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Is this strange little car the start of a hydrogen revolution for the masses?

A handful of the biggest automakers in the world have long been hard at work attempting to create a viable hydrogen-powered vehicle for the masses.

But they may all have just been upstaged by a comparatively tiny company based in the town of Llandrindod Wells in Wales.

Yes, Riversimple Movement Ltd has taken the wraps off the road-legal engineering prototype of its Rasa hydrogen-powered two-seater car. And it looks very promising – if a little eccentric – indeed.

Riversimple says it has one main purpose: to systematically eliminate the environmental impact of personal transport. In essence, it says its aim is “personal mobility at zero cost to the planet”.

Hydrogen, then, seems to be a natural choice, seeing as a vehicle powered by that particular chemical element emits nothing but a few drops of water. But, in reality, things aren’t that simple. Indeed, if they were, the giants of the automotive world would have long ago launched multiple hydrogen fuel-cell products.

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As it stands, there aren’t many options for buyers keen on production hydrogen fuel-cell vehicles. In a small number of markets, Toyota has the Mirai, but it’s priced out of the reach of the man in the street. The same will likely be true of the latest Honda Clarity. And Hyundai’s fuel-cell efforts have been also been limited in their reach.

Riversimple, however, plans to make its vehicle more accessible by using a unique “sale of service” model. The company says it will cover all repair, maintenance, insurance, and fuel expenses for a fixed monthly fee, comparable to the cost of leasing and running a new family-sized hatchback.

In short, the motorist won’t actually buy the car but rather exchange or return it at the end of the contract period, with Riversimple retaining ownership and essentially selling mobility as a service. Of course, mileage restrictions will apply.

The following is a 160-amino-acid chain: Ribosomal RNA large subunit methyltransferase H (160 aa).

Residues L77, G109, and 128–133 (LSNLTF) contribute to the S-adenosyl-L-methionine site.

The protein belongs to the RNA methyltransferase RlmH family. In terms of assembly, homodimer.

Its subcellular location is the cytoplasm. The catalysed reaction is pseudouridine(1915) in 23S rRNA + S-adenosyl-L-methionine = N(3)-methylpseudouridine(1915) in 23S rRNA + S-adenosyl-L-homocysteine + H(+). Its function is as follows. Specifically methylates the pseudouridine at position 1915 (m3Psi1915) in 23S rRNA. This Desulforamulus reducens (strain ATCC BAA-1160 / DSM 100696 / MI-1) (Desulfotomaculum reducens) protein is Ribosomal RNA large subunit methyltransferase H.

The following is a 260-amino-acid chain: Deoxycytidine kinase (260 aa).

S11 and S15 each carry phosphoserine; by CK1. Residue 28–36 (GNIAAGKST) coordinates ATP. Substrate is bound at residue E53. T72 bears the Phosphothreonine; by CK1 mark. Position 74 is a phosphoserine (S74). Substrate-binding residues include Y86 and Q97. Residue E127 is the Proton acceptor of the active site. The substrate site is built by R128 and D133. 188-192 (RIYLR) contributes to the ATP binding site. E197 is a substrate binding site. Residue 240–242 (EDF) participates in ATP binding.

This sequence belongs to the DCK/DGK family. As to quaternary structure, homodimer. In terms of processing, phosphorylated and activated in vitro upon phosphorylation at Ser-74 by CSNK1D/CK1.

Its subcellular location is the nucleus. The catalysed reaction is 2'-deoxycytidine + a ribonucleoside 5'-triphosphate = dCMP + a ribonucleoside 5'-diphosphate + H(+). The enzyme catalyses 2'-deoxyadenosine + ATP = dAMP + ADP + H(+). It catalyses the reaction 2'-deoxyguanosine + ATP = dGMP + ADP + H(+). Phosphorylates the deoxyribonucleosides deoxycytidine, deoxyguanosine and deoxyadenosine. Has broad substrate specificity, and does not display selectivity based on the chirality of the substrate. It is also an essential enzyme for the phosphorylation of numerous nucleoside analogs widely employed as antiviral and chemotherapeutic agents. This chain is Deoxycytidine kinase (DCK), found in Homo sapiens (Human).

So, what about the Rasa itself? Well, it’s a strange looking thing – and appears to take a few cues from the Volkswagen XL1 – designed from the ground up (“tabula rasa” means “scraped tablet” or “clean slate” in Latin) and underpinned by a completely different architecture to that found in conventional cars.

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Styled by Chris Reitz – who has worked in or headed up design departments at Volkswagen, Audi, Nissan, Fiat, and Alfa Romeo – the Rasa has clearly been aerodynamically optimised. It also features nifty butterfly doors and what appears to be a relatively simple two-person cabin.

The chassis is a carbon-fibre composite monocoque that tips the scales at less than 40kg (about the same as a small female Rottweiler, if you’re wont to measuring things in dog weight). Indeed, the vehicle’s total kerb weight is just 580kg, while there are only 18 moving parts in the entire powertrain.

How does that all-wheel drive powertrain work? Well, with the Rasa in motion, hydrogen passes through a proton exchange membrane in the tiny 8.5kW fuel-cell, where it combines with oxygen to form water and electricity. The latter drives the motors positioned in each of the four wheels. Meanwhile, more than 50 percent of the kinetic energy produced under braking is recovered and transformed into electricity to boost acceleration via a bank of super-capacitors.